Starbucks CEO Howard Schultz poses for the photographer before a press conference in Bangkok, Thailand, Monday, May 13, 2013. Schultz, visiting Bangkok this week to mark the coffee giant's 15 year anniversary of opening in Thailand, said Monday the coffee chain's first stores in India and Vietnam have been received positively and it might soon be time to give Myanmar a shot too. (AP Photo/Sakchai Lalit)
Two customers sit outside a Starbucks vandalized by angry protestors in opposition to Mexico's newly sworn-in president, in Mexico City, Saturday, Dec. 1, 2012. Protests began early Saturday morning with violent confrontations in the streets and protest speeches from opposition parties inside the congress, where Enrique Pena Nieto took the oath of office. Protesters continued vandalizing downtown businesses, smashing plate glass windows and setting office furniture ablaze outside. (AP Photo/Eduardo Verdugo)
Pedestrians walk past a branch of the Starbucks cafe chain in west London, Monday, Dec. 3, 2012. A committee of British lawmakers says the government should "get a grip" and clamp down on multinational corporations that exploit tax laws to move profits generated in Britain to offshore domains.The committee says major multinationals including Starbucks, Google and Amazon are guilty of immoral tax avoidance. Starbucks announced it is reviewing its British tax practices in a bid to restore public trust. (AP Photo/Alastair Grant)
In this photo take Dec. 3, 2010, a Starbucks logo is displayed at a store in Philadelphia. Starbucks Corp. said Wednesday, Jan. 19, 2011, that customers with certain BlackBerry smartphones, iPhones and iPod touch can now use those devices to make purchases at all of its U.S. company-run stores.(AP Photo/Matt Rourke)
In this Feb. 14, 2010 photo, a sign outside a Starbucks hangs over the Riverwalk with the Navarro Street bridge in the background in San Antonio, Texas. Starbucks plans to begin paying a 10-cents-per-share cash dividend to investors.(AP Photo/David Zalubowski)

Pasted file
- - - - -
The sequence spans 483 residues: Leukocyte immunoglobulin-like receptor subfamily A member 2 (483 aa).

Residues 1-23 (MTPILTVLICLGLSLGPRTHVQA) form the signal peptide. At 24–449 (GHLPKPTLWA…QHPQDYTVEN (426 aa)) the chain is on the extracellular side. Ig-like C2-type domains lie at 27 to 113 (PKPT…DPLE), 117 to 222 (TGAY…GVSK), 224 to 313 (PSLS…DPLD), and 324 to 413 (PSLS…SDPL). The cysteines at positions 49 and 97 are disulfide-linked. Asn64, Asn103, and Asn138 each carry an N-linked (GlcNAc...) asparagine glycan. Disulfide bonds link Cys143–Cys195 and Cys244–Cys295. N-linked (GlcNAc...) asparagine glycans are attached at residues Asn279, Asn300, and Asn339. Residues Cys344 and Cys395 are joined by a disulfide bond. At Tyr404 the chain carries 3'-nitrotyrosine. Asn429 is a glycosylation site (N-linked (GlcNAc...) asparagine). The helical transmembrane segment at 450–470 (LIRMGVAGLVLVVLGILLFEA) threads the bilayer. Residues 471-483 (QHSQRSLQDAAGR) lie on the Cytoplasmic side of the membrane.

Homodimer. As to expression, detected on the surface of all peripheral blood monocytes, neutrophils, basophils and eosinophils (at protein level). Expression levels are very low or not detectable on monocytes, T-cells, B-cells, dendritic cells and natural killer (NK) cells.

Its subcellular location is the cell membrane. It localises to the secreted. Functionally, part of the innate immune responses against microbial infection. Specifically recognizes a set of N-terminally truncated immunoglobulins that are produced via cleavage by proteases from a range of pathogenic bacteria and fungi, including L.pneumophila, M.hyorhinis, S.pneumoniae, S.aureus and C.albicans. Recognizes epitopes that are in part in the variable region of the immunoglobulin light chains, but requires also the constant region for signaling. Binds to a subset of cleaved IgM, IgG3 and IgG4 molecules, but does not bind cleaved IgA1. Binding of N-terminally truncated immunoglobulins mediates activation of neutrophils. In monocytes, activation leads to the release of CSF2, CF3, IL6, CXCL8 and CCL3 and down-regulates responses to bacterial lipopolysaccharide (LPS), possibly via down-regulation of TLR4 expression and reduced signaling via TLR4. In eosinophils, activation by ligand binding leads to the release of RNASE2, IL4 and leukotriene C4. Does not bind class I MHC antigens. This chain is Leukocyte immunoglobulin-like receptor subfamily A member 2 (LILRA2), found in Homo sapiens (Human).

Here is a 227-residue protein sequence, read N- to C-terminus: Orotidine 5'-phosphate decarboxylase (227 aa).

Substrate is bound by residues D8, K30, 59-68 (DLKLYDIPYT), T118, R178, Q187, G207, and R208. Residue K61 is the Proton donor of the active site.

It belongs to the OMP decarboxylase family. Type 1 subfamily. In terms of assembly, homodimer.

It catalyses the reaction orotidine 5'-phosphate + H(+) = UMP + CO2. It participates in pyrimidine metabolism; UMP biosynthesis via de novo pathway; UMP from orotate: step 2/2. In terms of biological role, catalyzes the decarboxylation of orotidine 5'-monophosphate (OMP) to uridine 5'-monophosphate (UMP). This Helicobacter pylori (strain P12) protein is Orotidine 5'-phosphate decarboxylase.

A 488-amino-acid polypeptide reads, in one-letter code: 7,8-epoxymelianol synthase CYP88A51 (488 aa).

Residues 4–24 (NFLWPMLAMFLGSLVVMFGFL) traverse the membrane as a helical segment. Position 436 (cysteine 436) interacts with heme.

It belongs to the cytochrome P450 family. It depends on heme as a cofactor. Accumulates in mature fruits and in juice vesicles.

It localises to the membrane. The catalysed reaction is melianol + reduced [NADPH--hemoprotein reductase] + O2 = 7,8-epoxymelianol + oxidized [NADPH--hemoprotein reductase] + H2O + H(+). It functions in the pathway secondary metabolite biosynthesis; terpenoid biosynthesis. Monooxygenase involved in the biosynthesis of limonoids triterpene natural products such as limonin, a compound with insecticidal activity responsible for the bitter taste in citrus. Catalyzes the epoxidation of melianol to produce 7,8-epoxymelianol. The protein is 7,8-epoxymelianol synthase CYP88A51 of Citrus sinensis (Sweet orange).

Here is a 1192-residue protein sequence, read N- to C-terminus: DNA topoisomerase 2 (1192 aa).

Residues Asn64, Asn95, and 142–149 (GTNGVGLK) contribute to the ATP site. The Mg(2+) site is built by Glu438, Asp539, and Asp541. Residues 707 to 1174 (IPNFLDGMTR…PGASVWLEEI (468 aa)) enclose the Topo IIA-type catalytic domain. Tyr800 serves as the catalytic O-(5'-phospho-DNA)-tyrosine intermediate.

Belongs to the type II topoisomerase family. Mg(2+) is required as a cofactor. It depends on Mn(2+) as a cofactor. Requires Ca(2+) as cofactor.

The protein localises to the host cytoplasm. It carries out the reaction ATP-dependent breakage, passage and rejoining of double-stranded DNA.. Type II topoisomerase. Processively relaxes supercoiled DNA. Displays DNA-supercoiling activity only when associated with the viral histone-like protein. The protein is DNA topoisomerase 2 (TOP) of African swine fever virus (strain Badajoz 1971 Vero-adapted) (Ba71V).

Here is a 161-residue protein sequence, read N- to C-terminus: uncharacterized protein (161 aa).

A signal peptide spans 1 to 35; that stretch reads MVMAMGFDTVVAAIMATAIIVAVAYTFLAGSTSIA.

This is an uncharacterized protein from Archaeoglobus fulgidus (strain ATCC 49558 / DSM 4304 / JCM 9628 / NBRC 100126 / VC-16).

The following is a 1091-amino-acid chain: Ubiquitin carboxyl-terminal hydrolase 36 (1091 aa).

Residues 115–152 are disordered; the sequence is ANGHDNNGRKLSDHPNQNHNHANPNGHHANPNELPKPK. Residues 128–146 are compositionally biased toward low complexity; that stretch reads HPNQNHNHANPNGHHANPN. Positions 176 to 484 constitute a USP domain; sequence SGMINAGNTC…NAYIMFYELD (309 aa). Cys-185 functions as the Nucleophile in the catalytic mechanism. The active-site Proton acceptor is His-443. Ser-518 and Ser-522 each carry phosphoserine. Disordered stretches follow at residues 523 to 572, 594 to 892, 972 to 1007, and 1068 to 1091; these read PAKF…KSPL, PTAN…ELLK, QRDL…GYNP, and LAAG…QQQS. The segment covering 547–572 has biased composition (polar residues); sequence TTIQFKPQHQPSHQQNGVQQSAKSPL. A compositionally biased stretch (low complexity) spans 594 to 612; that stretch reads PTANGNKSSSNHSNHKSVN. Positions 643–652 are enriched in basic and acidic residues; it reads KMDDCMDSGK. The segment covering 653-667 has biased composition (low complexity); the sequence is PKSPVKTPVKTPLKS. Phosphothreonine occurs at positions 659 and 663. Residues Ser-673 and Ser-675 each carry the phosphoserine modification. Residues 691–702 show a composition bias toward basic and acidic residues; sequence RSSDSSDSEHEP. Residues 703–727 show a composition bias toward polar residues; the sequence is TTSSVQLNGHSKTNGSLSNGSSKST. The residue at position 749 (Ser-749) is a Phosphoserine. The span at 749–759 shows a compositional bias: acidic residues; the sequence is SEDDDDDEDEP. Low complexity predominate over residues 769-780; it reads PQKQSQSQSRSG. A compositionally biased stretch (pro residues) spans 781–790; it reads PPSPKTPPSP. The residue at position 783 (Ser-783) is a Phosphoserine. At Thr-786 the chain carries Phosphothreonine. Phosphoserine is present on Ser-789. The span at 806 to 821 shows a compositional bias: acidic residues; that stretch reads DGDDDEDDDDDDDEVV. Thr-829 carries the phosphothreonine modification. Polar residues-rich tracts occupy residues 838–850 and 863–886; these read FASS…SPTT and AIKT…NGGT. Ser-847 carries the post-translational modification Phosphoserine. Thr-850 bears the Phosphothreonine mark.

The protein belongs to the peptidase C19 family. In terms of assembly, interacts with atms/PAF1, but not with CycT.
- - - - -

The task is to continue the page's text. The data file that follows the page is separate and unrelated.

FILE - This file photo made Nov. 2, 2009, shows a Starbucks coffee shop in Arlington, Mass. Starbucks releases quarterly earnings after the close of the market Wednesday, July 21, 2010. (AP Photo/Elise Amendola, File)
Shown Tuesday, August 11, 2009 is a Starbucks Coffee shop at Adriatrica, a development in McKinney, Texas, designed to look like a Croatian Village.(AP Photo/Donna McWilliam)
A worker cleans the sign outside one of many Starbucks outlets in Beijing Friday April 27, 2007. An Internet campaign was started in January calling for the removal of a Starbucks coffee shop from Beijing's famed Forbidden City. Critics say its presence in the former imperial palace is a smear on China's historical legacy. (AP Photo/Greg Baker)
** FILE ** South Korean tourists queue up to buy coffee at an outlet of Starbucks at the Forbidden City in Beijing, China, in this Thursday, Jan. 18, 2007 file photo. A member of China's legislature has revived calls for the removal of a Starbucks coffee shop from Beijing's Forbidden City, saying its presence was a smear on China's historical legacy, the official Xinhua News Agency reported Sunday March 11, 2007. (AP Photo/Ng Han Guan, File)

NOW WATCH: An exercise scientist reveals exactly how long you need to work out to get in great shape

See Also:

SEE ALSO: Definitive proof that wages are on the rise in America

Read Full Story

People are Reading